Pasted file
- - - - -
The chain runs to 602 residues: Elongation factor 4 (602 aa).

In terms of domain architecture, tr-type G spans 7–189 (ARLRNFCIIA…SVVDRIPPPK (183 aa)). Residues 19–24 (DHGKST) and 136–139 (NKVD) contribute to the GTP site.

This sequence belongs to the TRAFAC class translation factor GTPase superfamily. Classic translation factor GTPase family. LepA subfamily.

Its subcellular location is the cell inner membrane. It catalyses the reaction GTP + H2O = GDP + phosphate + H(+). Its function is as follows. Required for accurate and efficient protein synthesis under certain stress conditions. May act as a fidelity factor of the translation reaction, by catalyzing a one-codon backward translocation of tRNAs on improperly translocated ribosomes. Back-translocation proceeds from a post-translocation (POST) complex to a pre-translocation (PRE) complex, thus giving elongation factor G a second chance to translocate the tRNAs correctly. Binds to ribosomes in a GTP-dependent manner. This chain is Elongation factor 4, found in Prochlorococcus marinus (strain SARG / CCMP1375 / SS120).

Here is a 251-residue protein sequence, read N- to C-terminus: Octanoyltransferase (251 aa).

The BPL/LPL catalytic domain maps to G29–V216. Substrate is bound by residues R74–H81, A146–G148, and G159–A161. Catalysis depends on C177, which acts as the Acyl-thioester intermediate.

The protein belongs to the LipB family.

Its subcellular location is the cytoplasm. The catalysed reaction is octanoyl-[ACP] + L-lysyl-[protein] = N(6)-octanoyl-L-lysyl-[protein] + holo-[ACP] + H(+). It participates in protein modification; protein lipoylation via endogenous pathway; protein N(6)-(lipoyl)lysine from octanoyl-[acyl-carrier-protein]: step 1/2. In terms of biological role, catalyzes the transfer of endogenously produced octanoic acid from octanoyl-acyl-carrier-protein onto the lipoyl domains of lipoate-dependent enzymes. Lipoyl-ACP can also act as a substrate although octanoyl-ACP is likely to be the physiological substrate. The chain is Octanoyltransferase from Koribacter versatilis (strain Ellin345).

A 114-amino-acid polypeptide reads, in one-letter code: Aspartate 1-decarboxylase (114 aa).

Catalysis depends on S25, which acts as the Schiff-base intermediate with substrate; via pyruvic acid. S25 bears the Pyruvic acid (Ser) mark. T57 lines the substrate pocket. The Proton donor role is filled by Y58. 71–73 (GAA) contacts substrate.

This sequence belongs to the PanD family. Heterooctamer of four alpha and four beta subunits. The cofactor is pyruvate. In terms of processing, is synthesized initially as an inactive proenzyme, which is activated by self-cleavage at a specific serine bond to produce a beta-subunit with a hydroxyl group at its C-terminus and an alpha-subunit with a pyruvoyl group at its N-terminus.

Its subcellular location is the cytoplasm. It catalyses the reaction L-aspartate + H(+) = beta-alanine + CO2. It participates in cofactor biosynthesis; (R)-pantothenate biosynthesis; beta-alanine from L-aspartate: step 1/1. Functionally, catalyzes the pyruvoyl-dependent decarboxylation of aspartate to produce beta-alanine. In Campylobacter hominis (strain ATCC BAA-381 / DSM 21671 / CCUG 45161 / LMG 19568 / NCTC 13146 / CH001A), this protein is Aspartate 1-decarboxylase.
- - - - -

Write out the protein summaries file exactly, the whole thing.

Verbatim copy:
The chain runs to 602 residues: Elongation factor 4 (602 aa).

In terms of domain architecture, tr-type G spans 7–189 (ARLRNFCIIA…SVVDRIPPPK (183 aa)). Residues 19–24 (DHGKST) and 136–139 (NKVD) contribute to the GTP site.

This sequence belongs to the TRAFAC class translation factor GTPase superfamily. Classic translation factor GTPase family. LepA subfamily.

Its subcellular location is the cell inner membrane. It catalyses the reaction GTP + H2O = GDP + phosphate + H(+). Its function is as follows. Required for accurate and efficient protein synthesis under certain stress conditions. May act as a fidelity factor of the translation reaction, by catalyzing a one-codon backward translocation of tRNAs on improperly translocated ribosomes. Back-translocation proceeds from a post-translocation (POST) complex to a pre-translocation (PRE) complex, thus giving elongation factor G a second chance to translocate the tRNAs correctly. Binds to ribosomes in a GTP-dependent manner. This chain is Elongation factor 4, found in Prochlorococcus marinus (strain SARG / CCMP1375 / SS120).

Here is a 251-residue protein sequence, read N- to C-terminus: Octanoyltransferase (251 aa).

The BPL/LPL catalytic domain maps to G29–V216. Substrate is bound by residues R74–H81, A146–G148, and G159–A161. Catalysis depends on C177, which acts as the Acyl-thioester intermediate.

The protein belongs to the LipB family.

Its subcellular location is the cytoplasm. The catalysed reaction is octanoyl-[ACP] + L-lysyl-[protein] = N(6)-octanoyl-L-lysyl-[protein] + holo-[ACP] + H(+). It participates in protein modification; protein lipoylation via endogenous pathway; protein N(6)-(lipoyl)lysine from octanoyl-[acyl-carrier-protein]: step 1/2. In terms of biological role, catalyzes the transfer of endogenously produced octanoic acid from octanoyl-acyl-carrier-protein onto the lipoyl domains of lipoate-dependent enzymes. Lipoyl-ACP can also act as a substrate although octanoyl-ACP is likely to be the physiological substrate. The chain is Octanoyltransferase from Koribacter versatilis (strain Ellin345).

A 114-amino-acid polypeptide reads, in one-letter code: Aspartate 1-decarboxylase (114 aa).

Catalysis depends on S25, which acts as the Schiff-base intermediate with substrate; via pyruvic acid. S25 bears the Pyruvic acid (Ser) mark. T57 lines the substrate pocket. The Proton donor role is filled by Y58. 71–73 (GAA) contacts substrate.

This sequence belongs to the PanD family. Heterooctamer of four alpha and four beta subunits. The cofactor is pyruvate. In terms of processing, is synthesized initially as an inactive proenzyme, which is activated by self-cleavage at a specific serine bond to produce a beta-subunit with a hydroxyl group at its C-terminus and an alpha-subunit with a pyruvoyl group at its N-terminus.

Its subcellular location is the cytoplasm. It catalyses the reaction L-aspartate + H(+) = beta-alanine + CO2. It participates in cofactor biosynthesis; (R)-pantothenate biosynthesis; beta-alanine from L-aspartate: step 1/1. Functionally, catalyzes the pyruvoyl-dependent decarboxylation of aspartate to produce beta-alanine. In Campylobacter hominis (strain ATCC BAA-381 / DSM 21671 / CCUG 45161 / LMG 19568 / NCTC 13146 / CH001A), this protein is Aspartate 1-decarboxylase.